Can Quick-Step and Omega afford to let Gilbert go?

UCI rankings

That’s the current team standings. Note Omega Pharma-Lotto are sitting in third place whilst Quick Step languish in 17th place. A lot of this is down to Philippe Gilbert. As of Sunday he held 568 points, meaning that if you subtract his 568 points from Omega-Lotto then the Belgian squad would be in… 17th place.

Everything is due to change for 2012. Belgian company Omega Pharma and its owner Marc Coucke is teaming up with Quick Step, whilst Lotto – the Belgian state lottery – is setting up a team on its own. We’re only five months away from the start of the 2012 season but there’s so much to be resolved.

Above all, Philippe Gilbert’s contract and the destination of those 568 points. Because the “Ogre of Remouchamps” is still under contract with Marc Coucke until the end of 2012. Coucke and the Quick Step manager are very keen for him to stay. But slavery has long since been abolished and whilst Gilbert has a contract, you can’t force him to work. If he is to join BMC Racing then he’ll have to compensate for breaking his contract. But imagine the sum involved: we’re talking enough to make the difference between being in the top tier with Pro Team status and being a smaller Belgian squad that relies on invitations for the big races.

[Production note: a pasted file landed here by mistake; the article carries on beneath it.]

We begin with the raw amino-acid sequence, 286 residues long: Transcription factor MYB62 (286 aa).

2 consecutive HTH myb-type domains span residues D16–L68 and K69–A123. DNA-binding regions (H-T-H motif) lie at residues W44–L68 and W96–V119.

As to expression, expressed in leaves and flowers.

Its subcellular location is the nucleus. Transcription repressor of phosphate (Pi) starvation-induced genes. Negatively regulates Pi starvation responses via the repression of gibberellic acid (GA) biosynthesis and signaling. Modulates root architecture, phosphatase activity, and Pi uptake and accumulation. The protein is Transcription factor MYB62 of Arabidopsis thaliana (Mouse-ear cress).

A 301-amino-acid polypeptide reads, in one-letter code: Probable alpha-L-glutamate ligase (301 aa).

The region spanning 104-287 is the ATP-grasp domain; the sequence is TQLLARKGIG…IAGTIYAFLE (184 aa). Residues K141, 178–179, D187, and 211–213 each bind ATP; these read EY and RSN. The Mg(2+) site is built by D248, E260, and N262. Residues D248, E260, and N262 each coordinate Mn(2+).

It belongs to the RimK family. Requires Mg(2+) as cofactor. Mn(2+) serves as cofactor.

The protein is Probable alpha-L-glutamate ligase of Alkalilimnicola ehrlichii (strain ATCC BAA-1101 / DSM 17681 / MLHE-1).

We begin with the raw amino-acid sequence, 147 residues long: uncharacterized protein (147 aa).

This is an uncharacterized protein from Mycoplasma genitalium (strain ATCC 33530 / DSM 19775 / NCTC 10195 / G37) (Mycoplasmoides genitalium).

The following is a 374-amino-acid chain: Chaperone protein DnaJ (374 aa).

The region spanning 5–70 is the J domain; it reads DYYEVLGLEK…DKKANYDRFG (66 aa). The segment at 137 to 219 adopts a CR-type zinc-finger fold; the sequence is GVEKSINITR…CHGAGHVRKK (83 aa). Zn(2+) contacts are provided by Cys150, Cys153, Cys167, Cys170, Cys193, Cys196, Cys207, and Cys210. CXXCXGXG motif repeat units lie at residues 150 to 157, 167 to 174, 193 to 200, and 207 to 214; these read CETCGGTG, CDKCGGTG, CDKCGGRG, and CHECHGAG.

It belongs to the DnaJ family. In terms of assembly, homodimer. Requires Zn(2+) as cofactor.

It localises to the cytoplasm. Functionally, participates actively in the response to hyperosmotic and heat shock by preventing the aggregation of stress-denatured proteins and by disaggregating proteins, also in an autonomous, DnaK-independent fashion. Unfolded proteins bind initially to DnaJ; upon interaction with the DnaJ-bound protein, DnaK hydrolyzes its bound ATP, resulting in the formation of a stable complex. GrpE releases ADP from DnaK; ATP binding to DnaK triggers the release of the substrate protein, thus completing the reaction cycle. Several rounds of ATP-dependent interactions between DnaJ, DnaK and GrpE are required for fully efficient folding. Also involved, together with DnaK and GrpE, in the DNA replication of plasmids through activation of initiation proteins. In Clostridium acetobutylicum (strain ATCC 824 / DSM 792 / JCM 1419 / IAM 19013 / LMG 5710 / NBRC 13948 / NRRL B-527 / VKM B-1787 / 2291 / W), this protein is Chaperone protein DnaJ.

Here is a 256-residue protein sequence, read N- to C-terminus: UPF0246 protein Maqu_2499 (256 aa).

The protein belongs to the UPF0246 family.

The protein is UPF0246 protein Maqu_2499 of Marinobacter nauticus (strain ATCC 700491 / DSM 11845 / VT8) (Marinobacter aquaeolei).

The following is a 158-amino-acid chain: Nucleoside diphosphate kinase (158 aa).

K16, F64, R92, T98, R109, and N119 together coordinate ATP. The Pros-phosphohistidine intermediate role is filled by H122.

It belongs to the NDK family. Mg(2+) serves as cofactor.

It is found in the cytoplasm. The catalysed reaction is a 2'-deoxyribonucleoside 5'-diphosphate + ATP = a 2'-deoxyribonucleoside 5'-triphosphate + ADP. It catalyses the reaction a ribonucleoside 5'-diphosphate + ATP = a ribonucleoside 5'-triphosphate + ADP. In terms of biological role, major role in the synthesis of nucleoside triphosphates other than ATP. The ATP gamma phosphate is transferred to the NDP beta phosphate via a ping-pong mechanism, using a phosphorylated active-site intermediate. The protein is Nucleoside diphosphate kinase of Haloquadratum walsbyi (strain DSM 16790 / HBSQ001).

All this demonstrates the odd way points are used. As a twitter correspondent suggested yesterday we have sports teams being formed for 2012 on the basis of a 2011 team’s results. Imagine if a soccer team recruits a new goal scorer… and the scorer joins with their goal tally. For as good as Gilbert is, he has counted on team mates to set him up for the win. If the points are next to Gilbert’s name, they were helped by Jelle Vanendert, Jurgen Van Den Broeck and others.

Garmin-Cervélo boss Jonathan Vaughters has suggested the points should be shared between a rider and a team and I’m inclined to agree. When a rider jumps to another team they currently take all their points tally with them. It means a team lives in fear of riders being poached. Now it’s fine for riders to jump teams but their results are the end point of a process beginning with training, coaching, massage, tactics, nutrition, support and all the other things a team invests in its riders.

Key man risk
In response you could say teams are over-reliant on certain riders with big points hauls for their position in the rankings. This is true but I quite like the idea of a team having a big champion instead of 10 above average riders who are capable of picking off ninth place in a semi-classic.